Walking through the Tonbo Meadow subdivision off of Greenville Loop Road, it is easy to imagine living in the efficient, simple-but-elegant midcentury modern duplexes and triplexes that dot the site.
The impression is intentional. Pam Fasse, owner of Fasse Construction and Development, builder and developer of Tonbo Meadow, said the project was designed to accommodate.
“That’s really the idea behind this whole thing, to just keep it low-impact — on the environment, on your pocketbook, on your lifestyle — just make it really, really easy to live here,” Fasse said.
The idea for the project hatched years ago in 2006, but zoning hurdles, opposition from neighboring homeowners and an economic recession stalled the project.
Over time, the vision for the project was tweaked. When Fasse teamed up with Scott Ogden and Lara Berkley of B+O Design Studio in 2007, the plan was to offer larger, single-family homes with less modern design.
“The original proposal here was 10 houses, and they were market-rate, big houses like you would see in Colton Park: 2,400 to 2,800 square feet, two-car garages, just under [$500,000],” Ogden said.
But the team did not disband when the project was put on hold.
Ogden designed some of the buildings in Fasse’s next sustainable subdivision project, Midori on 29th. Midori was built based on a similar vision, but smaller units drove down the price, bringing more buyers to the market. The interest in that development encouraged Fasse to tweak the vision for Tonbo Meadow.
Changing the zone of the 3.2-acre parcel from R15 to R10 allowed the team to expand the proposal to include 14 units, each between 1,600 and 2,000 square feet, with a one-care garage and a more approachable starting price of $325,000.
The first unit, a triplex seated beside the cul-de-sac on Tonbo Trail, completed construction during April 2014, with two duplex units scheduled for completion in November and December.
Fasse said the community is the first true low-impact development subdivision in North Carolina.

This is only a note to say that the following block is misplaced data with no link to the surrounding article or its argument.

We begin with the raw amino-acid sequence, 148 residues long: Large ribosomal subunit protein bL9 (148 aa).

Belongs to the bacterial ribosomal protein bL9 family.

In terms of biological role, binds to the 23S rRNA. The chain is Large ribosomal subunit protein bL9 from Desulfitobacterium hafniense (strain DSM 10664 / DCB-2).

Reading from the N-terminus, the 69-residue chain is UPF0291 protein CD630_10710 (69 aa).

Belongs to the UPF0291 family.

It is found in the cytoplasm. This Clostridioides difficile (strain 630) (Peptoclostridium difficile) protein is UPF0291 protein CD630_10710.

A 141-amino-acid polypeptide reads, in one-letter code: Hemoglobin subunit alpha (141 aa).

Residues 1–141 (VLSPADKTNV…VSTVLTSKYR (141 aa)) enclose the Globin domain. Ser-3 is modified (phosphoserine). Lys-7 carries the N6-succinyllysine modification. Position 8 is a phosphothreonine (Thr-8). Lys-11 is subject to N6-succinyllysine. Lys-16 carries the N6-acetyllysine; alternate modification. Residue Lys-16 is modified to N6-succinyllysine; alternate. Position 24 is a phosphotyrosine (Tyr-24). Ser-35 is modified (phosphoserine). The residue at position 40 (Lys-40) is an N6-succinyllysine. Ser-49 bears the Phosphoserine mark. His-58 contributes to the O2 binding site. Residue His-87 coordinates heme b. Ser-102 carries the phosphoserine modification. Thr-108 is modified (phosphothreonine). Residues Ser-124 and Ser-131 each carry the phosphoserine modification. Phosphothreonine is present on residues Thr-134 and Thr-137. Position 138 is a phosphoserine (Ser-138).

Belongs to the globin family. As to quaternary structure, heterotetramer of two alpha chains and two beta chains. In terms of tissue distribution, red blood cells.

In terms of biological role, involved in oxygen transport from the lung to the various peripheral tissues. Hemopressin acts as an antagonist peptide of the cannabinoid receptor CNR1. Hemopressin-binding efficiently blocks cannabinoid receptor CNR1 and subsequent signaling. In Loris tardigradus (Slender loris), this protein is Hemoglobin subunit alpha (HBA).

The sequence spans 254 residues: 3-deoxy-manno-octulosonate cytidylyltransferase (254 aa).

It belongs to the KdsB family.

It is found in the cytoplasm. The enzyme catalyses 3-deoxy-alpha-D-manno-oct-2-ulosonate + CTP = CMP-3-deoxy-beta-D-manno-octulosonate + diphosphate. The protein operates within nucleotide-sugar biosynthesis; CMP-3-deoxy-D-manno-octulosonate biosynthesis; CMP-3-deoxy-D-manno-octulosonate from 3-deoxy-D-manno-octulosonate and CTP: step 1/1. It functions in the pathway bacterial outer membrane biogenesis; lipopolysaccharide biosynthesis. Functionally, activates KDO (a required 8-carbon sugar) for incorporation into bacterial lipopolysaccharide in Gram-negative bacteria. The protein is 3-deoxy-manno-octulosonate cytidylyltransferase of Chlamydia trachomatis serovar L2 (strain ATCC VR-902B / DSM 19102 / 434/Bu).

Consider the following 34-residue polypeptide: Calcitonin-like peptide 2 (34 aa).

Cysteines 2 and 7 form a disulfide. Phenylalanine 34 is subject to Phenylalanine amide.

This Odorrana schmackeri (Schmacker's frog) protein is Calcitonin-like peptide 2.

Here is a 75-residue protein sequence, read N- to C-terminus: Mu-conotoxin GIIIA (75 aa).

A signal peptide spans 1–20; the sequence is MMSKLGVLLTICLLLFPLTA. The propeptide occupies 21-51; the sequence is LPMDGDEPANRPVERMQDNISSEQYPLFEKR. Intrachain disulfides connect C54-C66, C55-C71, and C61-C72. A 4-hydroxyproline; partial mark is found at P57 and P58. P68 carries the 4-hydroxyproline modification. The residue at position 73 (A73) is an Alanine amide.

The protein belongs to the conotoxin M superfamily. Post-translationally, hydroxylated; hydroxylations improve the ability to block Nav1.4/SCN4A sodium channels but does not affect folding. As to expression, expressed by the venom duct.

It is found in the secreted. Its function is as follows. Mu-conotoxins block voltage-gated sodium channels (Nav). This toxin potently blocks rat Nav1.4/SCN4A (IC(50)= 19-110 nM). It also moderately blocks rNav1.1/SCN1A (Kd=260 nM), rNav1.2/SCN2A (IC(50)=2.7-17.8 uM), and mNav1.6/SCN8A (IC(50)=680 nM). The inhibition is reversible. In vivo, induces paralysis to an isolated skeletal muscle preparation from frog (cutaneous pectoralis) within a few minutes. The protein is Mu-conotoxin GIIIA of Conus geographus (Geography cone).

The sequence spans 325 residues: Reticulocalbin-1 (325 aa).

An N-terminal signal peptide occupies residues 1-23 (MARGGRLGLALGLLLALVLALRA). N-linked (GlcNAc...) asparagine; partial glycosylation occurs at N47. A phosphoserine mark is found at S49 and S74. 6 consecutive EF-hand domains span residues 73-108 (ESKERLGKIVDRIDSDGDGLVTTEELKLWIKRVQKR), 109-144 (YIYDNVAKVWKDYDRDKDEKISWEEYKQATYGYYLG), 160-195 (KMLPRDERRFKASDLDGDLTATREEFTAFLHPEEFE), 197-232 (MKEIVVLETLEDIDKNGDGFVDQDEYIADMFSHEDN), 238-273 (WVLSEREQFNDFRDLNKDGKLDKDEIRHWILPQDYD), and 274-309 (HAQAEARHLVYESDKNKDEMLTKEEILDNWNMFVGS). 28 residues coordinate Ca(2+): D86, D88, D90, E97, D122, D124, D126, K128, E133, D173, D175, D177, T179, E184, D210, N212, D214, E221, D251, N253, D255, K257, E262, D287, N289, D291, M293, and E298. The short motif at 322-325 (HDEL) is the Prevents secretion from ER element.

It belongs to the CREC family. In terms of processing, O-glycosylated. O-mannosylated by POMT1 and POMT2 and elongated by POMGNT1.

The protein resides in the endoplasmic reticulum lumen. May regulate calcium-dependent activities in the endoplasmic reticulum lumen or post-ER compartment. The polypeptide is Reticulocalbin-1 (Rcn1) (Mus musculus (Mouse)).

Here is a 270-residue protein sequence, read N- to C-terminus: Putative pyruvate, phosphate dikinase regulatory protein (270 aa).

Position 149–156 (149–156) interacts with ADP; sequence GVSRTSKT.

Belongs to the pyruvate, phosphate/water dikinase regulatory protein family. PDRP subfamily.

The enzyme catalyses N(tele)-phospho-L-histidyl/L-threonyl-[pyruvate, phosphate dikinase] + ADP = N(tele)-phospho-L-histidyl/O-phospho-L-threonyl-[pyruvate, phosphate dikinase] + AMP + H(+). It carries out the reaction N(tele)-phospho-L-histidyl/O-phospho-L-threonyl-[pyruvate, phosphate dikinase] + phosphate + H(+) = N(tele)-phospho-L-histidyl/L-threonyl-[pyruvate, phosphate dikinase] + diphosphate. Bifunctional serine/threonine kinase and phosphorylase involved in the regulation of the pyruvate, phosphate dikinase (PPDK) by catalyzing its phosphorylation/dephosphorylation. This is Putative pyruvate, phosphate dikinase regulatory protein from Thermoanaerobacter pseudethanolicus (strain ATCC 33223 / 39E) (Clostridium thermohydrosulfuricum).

The main features of LID projects are designed to manage stormwater runoff.
“LID means that you are capturing and cleaning all of the waters that fall on your property, or come on your property from somewhere else,” Fasse said.
The project implements standard LID features like limited impervious surfaces, which do not absorb water, and vegetated swales to absorb and filter rainwater, plus a stormwater wetland to store and filter additional runoff.
Part of planning the low-impact community meant embracing the ecological profile of the land. Berkley, landscape architect for the project, maintained as much flora and fauna natural to wetland sites as possible.
“When people come to Wilmington, they see crepe myrtles and azaleas and they think that’s Wilmington. Those are not the plants that were originally here,” Berkley said.
Native plants support indigenous birds and insects, like the dragonfly that inspired the name of the development. Tonbo is the Japanese word for dragonfly.
“One of the neat things about native plants is that they support an insect population that exotic plants won’t. One of things we did was design for the dragonfly, and there is specific vegetation to that end,” Berkley said.
Gary McCabe, civil engineer with Raleigh-based Red Line Engineering, transferred Berkley’s plans to the land.
The buildings are also designed to offer better air quality and energy efficiency, boasting a Home Energy Rating System score (HERS) of 52 compared to the average 130 due to a tight building envelope and rain screen siding system, ultra-efficient heating and cooling systems, overhangs that curb radiant heat from the sun, no- or low-VOC paints and all water-based products.
Fasse said the style of the units evolved to serve the same function as the LID and energy- efficient features.
“The space really springs from the rest of the ideas, just being extremely usable. It’s a style we used for maximizing the space,” Fasse said.
Fasse noted the style of the units is not new, but rather a resurgence of the midcentury style rooted in the aesthetic of the 1950s that underscored the functionality she desired.
“It’s a very intuitive style. … They were designed because you maximize and optimize the use of space. You optimize the heating and cooling. You don’t have all these nooks and crannies that are unused. It’s a lot of boxes, but when you’re dealing with boxes, you don’t waste a lot of space,” Fasse said.
Fasse said different architectural offerings can also attract and retain new people to the region. Joel Fuller, one of the neighborhood’s first owners, said he was lured to Wilmington by subdivisions like Tonbo Meadow.
“It’s one of the main reasons I’m in Wilmington. I moved because of the architecture and the ocean,” he said.
A fan of urban lofts found in New York City, Fuller said he was drawn by the loft layout of the units he purchased in Tonbo Meadow.
“It’s like being in the trees, open with high ceilings. It just feels healthier. You feel better. It’s a better spirit,” Fuller said.
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